2022 Oscar Shorts Review: Animation and Live-Action

Did you think with this being an Oscar year I would miss my chance to see the films nominated in the short films categories? The chance was there and I took it again. All the films had a unique style about them and all appeared worthy of their nominations. So here I go. Here are my reviews for the nominated films in the Animation and Live-Action categories.

BEST ANIMATED SHORT FILM

The Boy, The Mole, The Fox And The Horse (dirs. Charles Mackesy and Matthew Freund) –

A boy is lost in the winter snows. A mole finds him. He hopes the mole will lead him home, a home he’s never had before, and wants to grow up to be kind. The two hope the river they find will lead them there, but they’re encountered by a fox. The fox wants to hunt them both down, but finds himself in a trap. The mole frees him and the fox runs away. The next day the mole falls into the river, but is saved by the fox. The fox joins the mole and the boy on the journey to the boy’s home. Along the journey, they encounter a white horse who is an outcast. The three welcome the horse along the journey. Soon they discover the horse has a special trait. He can fly like Pegasus! Soon they come to the village where the boy’s home is. The three animals say their good-byes, but the boy makes a surprising decision.

It seems like every year, there has to be at least one animated short from the UK that’s nominated. This is this year’s nomination. This is an adaptation o f a 2019 children’s book from Charlie Mackesy, who co-directs this short film. This is a 2D short that has been on Apple TV starting this Christmas. It has a quiet soft tone that’s more touching than sentimental. It makes the right moves and is able to be soft without getting too mushy or manipulative. This is one charmer that I give both my Should Win and Will Win pick.

The Flying Sailor (dirs. Wendy Tilby and Amanda Forbis) – It’s the morning of December 6, 1917 along the coast in Halifax. Two ships collide within each other with one catching on fire. A sailor thinks nothing of it and lights a cigarette. Only the burning ship soon explodes. The sailor goes flying naked in an out-of-body experience. His life flashes before his eyes from childhood to his life at sea as Halifax is engulfed by the blast. The blast sends him out of earth and even out of the galaxy. Then all of a sudden, he’s brought back down into the galaxy, then earth, then back into Halifax into a body of water. Miraculously he’s still alive. He even stares a shocked fish in the eyes.

As I was watching this, I asked myself “Is this about the Halifax Explosion?” Yes, it was. In fact the film makers dedicate the film to a sailor who flew 2 kilometers in the explosion and lived to tell! This film from the National Film Board of Canada is one of of two animated features from The New Yorker Screening Room to be nominated. It’s a clever story that doesn’t need any dialogue for us to get the message. It lets the images and the moments tell the story of a man who’s near a sudden death contemplate his existence. A fast film, but entertaining and even humorous from start to finish.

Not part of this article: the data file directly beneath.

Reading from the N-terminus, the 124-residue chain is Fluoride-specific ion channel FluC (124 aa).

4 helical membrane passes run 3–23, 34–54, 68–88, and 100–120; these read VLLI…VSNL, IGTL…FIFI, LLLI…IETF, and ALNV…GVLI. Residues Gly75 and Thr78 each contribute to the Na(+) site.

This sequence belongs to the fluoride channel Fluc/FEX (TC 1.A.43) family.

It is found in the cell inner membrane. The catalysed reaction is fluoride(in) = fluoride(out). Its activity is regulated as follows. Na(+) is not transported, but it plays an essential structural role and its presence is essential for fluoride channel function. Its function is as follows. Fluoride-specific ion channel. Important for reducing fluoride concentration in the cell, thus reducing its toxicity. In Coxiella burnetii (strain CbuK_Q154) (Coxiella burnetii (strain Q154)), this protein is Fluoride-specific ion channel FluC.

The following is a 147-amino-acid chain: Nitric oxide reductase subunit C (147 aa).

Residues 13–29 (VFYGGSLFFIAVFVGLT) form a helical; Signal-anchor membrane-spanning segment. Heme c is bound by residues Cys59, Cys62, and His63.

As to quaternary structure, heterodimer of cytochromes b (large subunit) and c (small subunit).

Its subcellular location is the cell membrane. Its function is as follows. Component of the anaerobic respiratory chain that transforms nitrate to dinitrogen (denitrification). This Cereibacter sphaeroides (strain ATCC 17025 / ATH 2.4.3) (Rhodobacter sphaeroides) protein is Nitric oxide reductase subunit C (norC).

Ice Merchants (dirs. Joao Gonzalez and Bruno Caetano) – A widowed father and son run an ice selling business. The ice comes from a box they fill with water, let freeze overnight, and break up to sell the next day. They get their freezing temperature by being up on the very mountain they have their house upon. The house is thousands of feet above the ground hanging from ropes and requires a system of pulleys and ropes to get to. They have to skydive down together into the town to sell their wares. The flight always causes their hats to fall off. They use the money from sales to buy new hats. Then one day, the son notices the water in the box didn’t freeze. The temperature is above freezing. The high temperature of the snow is causing an avalanche and the house’s ropes are breaking. The parachute falls from the house. The father makes the decision to jump with his son. Fortunately a female skydiver finds the two in the air, grabs hold of them, and opens her parachute. The two survive, but in a surprising way!

This film from a Portuguese animation company is another film from The New Yorker Screening Room. It’s a good 2D film that is as much about its art as it is about telling its story. It uses only a few colors at a time for each of its scenes. It has the visuals and the music tell the story without having any dialogue. It also does a very good job in showing the drama of the climax. It also ends on a happy and humorous note that works well with the story.

My Year Of Dicks (dirs. Sara Gunnarsdottir and Pamela Ribon) – It’s 1991 in Houston and Pam seeks to lose her virginity as she is approaching womanhood. She, however, is undecided which boy she wants to lose her virginity with. She constantly trusts the opinions of her best friend Sam, who is male. The first boy she tries to lose it with is David, a skateboarder who thinks he’s a vampire. She’s attracted to his mystique, but soon learns what a jerk he is and of the little game he had with his guy friends. The second boy is Wally, who’s a theatre usher. They try to do it in a broom closet during work hours, but it doesn’t work out. Third boy is Robert, whom she finds as nice. She soon learns he’s gay and was interested in Sam. Pam tries a party hosted by her friend Karina. She meets a boy named Joey who appears to be orderly. The party comes to a sudden halt and Pam learns Joey is a Nazi! The story ends with a surprise that Pam learns what she was searching for was there all along.

It’s a story with both intrigue and humor. The rotoscope animation adds to the story and adds to the comedic elements of the story. Pam brings an intriguing story and Sara Gunnarsdottir does a great job of animating and directing it.